Black Forest Cake
For a dinner we were invited to, I wanted to make a milk chocolate dessert (our stockpile totals about 7kg!). While browsing my cookbooks, I couldn’t find anything I liked, and instead landed on this domed variation on a classic Black Forest Cake.
The recipe comes from Sherry Yard’s book Desserts By The Yard. I’ve made Black Forest cake before, but this version is different: it’s assembled in a bowl!
I started by making the cake, which requires some additional mise-en-place: whisking cocoa powder and milk together into a smooth paste, and, melting chocolate and blending it with hot coffee. The rest of the batter and steps are pretty standard: creaming butter, sugar, and eggs, then alternately incorporating the liquid and dry ingredients. Do use a cake pan that’s at least 2” high as the cake rises quite a bit.
The recipe calls for either fresh cherries or “fat” ones (i.e. cooked in alcohol). We still had jars of brandied cherries in the basement, which I was excited to open. Instead of making a syrup for brushing onto the cake layers, I just used the liquid from the canned fruit!
For assembly, you slice the cake into five layers, crumbling one of the layers to use as a garnish. A layer of cake is pressed into a bowl lined with plastic wrap, then dollops of whipped cream studded with cherries cover it. This layering is repeated until you use up all the cake. After a two hour chill, the cake is unmolded onto a serving plate, covered with more cream, and then it’s ready to eat.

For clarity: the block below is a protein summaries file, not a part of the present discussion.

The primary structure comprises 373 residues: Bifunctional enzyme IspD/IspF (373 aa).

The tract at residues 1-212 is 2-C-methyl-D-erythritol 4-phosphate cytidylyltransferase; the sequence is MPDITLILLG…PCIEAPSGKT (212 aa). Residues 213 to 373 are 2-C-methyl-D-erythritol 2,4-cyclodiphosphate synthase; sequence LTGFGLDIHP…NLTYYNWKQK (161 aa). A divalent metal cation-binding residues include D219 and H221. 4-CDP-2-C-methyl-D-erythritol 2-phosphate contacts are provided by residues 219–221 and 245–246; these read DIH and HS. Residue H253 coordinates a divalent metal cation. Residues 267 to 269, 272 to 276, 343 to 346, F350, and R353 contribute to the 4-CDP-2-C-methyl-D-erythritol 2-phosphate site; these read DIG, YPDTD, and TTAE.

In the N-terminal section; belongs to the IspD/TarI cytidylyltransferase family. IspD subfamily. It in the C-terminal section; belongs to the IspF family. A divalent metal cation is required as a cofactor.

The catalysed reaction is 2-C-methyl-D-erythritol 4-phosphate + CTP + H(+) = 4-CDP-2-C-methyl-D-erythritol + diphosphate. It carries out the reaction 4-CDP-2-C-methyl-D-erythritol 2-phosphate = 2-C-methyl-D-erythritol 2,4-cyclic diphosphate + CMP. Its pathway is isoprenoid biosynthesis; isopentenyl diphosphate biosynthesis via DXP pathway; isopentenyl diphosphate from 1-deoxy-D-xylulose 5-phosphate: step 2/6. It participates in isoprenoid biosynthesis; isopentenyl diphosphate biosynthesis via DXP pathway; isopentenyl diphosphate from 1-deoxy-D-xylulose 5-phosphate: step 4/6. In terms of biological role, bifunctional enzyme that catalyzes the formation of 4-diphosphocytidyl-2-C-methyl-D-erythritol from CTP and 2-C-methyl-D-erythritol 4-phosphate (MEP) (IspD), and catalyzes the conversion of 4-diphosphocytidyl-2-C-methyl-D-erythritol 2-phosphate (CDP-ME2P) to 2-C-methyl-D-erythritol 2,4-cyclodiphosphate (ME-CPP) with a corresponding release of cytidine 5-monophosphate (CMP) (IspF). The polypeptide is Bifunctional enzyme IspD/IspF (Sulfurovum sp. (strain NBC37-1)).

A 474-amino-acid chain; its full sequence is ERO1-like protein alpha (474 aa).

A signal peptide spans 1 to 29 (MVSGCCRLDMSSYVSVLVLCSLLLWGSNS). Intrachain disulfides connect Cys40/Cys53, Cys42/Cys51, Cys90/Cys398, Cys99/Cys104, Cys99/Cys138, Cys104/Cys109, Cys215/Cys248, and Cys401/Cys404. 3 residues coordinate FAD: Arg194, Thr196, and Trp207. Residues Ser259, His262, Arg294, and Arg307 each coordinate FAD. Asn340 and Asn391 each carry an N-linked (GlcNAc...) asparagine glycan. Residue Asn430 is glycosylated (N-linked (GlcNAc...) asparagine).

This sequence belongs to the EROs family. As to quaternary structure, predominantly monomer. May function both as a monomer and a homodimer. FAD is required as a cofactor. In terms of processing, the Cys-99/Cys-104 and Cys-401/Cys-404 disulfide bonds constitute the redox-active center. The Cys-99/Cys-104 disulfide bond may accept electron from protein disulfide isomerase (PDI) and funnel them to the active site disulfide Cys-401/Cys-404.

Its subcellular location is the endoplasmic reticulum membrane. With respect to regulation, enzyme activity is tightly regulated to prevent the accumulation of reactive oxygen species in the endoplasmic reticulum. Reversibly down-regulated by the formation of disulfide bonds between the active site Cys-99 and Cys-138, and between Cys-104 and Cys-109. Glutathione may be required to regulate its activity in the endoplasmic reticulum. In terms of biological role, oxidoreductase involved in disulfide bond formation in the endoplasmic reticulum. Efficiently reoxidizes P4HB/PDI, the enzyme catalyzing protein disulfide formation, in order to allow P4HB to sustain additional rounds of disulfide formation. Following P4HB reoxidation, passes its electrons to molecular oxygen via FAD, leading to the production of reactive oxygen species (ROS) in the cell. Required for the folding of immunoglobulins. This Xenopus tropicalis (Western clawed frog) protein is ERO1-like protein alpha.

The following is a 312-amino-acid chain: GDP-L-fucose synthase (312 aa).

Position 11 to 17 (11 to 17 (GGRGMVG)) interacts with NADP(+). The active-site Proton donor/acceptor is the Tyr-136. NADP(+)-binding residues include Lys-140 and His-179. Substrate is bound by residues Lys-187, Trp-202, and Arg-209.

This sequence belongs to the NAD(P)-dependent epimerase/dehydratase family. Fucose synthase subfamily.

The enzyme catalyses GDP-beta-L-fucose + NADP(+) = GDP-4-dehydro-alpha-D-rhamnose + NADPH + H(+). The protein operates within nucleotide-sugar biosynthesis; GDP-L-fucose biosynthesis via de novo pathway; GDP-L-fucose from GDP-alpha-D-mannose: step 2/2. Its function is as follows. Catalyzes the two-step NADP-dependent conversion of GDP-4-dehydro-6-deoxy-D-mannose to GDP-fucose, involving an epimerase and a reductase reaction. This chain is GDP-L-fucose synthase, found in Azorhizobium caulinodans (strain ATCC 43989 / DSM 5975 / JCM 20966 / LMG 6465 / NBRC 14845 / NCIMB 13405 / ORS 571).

Let’s just say that I was unable to eat just one piece of this cake at any sitting. The chocolate cake yields immediately to a fork, thanks to the low-protein cake flour. The whipped cream is very lightly sweetened, so the tart and boozy cherries really come through.
I’d definitely make this again, with two small changes. The garnish of cake crumbs isn’t really necessary, so I’d just use the fifth layer when assembling the cake, since there was leftover whipped cream anyway. And I’d use even more brandied cherries (the recipe called for ½ cup, but I used a full cup) as that’s the best part of each forkful.
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